Florida

When the worst of Irma's fury had passed, Gene McAvoy hit the road to inspect citrus groves and vegetable fields. McAvoy is a specialist on vegetable farming at the University of Florida's extension office in the town of LaBelle, in the middle of one of the country's biggest concentrations of vegetable and citrus farms.

It took a direct hit from the storm. "The eyewall came right over our main production area," McAvoy says.

Roughly half of Florida's homes and businesses remained without electricity on Tuesday, two days after Hurricane Irma plowed through the state. A lot of the business recovery efforts there will depend on how quickly power can be restored.

On her way to work Tuesday morning, Carol McDaniel, vice president of human resources for the Johns Hopkins All Children's Hospital in St. Petersburg, made her way through darkened neighborhoods.

After Irma, Florida's Evacuees Contemplate Return Trip

Sep 12, 2017
Bill Barrow / AP Photo

Thanks to reconnaissance by a neighbor who stayed behind, Pam Szymanksi knows Hurricane Irma blew out the living room window of her southwest Florida home, but she isn't sure when she'll get to see the damage for herself.

"All I know is we have to check out of here tomorrow, because they're booked," she said Monday, sitting in the lobby of a downtown Atlanta hotel where she arrived with her mother, two children and two dogs. A hotel reservation in Valdosta, Georgia, is next, Szymanksi said, but that's still 350 miles from their home in Fort Myers.

Wildfire On US Refuge Doubles In Size In Less Than A Week

Apr 27, 2017
Okefenokee National Wildlife Refuge

A wildfire on public lands near the Georgia-Florida state line has blackened 115 square miles after doubling in size within a few days, officials said Wednesday.

Sustained winds up to 8 mph were expected to keep pushing flames Thursday into areas of swamp parched by drought inside the Okefenokee National Wildlife Refuge, where a lightning strike sparked the blaze April 6.

Growing Wildfire In Okefenokee Refuge Exceeds 90 Sq. Miles

Apr 26, 2017
OKEFENOKEE NATIONAL WILDLIFE REFUGE

Officials say a wildfire on public lands near the Georgia-Florida state line has burned more than 90 square miles (233 sq. kilometers) as winds spread the flames through dry areas of the Okefenokee Swamp.

A news release by the firefighting command team said the overall area of the blaze grew more than 22 percent between Monday and Tuesday. So far, nearly all of the burned acreage has been confined to the Okefenokee National Wildlife Refuge in southeast Georgia and the neighboring Osceola National Forest and John M. Bethea State Forest in Florida.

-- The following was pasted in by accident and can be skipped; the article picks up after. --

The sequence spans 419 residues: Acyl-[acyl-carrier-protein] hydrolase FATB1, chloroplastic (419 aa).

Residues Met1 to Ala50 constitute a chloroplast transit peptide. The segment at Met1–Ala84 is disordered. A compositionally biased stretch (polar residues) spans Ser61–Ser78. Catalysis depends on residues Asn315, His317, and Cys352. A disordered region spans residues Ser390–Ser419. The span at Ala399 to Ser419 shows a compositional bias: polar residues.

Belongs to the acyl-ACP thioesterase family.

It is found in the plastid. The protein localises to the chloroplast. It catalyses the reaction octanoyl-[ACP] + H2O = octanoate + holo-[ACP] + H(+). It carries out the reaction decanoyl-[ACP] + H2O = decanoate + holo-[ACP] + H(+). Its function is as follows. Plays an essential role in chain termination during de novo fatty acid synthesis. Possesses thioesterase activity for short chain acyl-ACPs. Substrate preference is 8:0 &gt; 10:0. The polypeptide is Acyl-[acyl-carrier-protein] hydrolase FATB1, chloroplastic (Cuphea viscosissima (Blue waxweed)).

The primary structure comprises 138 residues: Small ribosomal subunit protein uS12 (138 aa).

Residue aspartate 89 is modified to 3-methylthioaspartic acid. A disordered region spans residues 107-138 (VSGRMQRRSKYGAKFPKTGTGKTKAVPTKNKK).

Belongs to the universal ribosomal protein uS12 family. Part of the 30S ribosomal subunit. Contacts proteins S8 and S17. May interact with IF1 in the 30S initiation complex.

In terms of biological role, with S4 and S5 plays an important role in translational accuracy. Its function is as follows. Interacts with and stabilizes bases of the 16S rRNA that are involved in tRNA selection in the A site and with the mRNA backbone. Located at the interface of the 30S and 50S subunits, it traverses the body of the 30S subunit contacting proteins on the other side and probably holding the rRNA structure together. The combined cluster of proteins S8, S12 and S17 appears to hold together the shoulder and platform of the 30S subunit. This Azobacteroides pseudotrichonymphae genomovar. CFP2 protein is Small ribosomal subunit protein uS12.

Okefenokee National Wildlife Refuge

An immense wildfire continues to burn across 19,000 acres on the Georgia-Florida state line. The West Mims Fire was ignited by a lightning strike on April 6, and firefighters from Georgia and Florida have been working to contain it since.

Big Hail, Heavy Rains Pelt Deep South As Storms Move In

Apr 5, 2017
Chris Carlson / AP Photo

Big hail and heavy rains pelted the Deep South early Wednesday, and schools and churches shut down as severe storms that forecasters said could spawn powerful tornadoes moved across the region.

Alabama's governor declared a state of emergency because of the threat, resulting in multiple school closings, and schools in South Carolina planned to dismiss classes early.

Wikimedia Commons

A decades-old battle over Georgia water will be sorted out in Washington, D.C. The U.S. Supreme Court will decide who has rights to supply and use water in a fight between Georgia and Florida. The decision will have a major effect on agriculture in those states. GPB's Sam Whitehead reports on a farmer in Southwest Georgia who has had to do some creative thinking about water conservation.

Copyright 2016 NPR. To see more, visit http://www.npr.org/.

Copyright 2016 NPR. To see more, visit http://www.npr.org/.

Copyright 2016 NPR. To see more, visit http://www.npr.org/.

As part of the project A Nation Engaged, NPR and member stations are going to political battlegrounds to ask people in key populations what they want from this presidential election.

With a population of more than 20 million, Florida is the country's largest swing state. And its population is changing — thanks to Puerto Rico.

Puerto Rico's stagnant economy has brought tens of thousands of Puerto Ricans to Florida each year over the last decade. Large numbers have settled in the area near Orlando.

Lynn Hatter / WFSU

Florida students don’t have to take a foreign language to graduate from a public high school, but the state’s public university system does require at least two years of study in another language. Computer Coders have found a champion in Florida Senator Jeremy Ring. Ring, a former Yahoo! executive, believes coding and technology is an art, rather than a science. The Margate Democrat says why not broaden the language offerings? Instead of the usual suspects, like French or Spanish, and for those who are true romantics—Latin… why not something like Python? Or C++?